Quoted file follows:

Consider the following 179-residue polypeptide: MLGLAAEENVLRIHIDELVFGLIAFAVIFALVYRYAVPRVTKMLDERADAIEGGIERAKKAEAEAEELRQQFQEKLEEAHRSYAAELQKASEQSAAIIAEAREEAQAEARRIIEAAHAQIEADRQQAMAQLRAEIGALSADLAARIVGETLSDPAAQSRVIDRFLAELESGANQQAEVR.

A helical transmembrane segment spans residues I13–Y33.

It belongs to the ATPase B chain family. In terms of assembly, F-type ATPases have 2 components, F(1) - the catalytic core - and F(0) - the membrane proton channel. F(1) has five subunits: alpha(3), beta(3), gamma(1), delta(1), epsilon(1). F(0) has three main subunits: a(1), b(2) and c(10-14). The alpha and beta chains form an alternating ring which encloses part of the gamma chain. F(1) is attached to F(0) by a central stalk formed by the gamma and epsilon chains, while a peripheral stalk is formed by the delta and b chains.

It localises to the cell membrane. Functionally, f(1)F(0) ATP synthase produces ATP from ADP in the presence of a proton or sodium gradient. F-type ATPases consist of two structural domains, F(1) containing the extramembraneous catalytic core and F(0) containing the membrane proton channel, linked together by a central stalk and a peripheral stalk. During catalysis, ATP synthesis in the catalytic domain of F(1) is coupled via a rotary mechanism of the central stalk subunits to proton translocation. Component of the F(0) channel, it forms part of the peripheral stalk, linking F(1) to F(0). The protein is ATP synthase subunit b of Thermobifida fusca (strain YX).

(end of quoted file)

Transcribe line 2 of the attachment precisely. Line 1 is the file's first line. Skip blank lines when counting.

A helical transmembrane segment spans residues I13–Y33.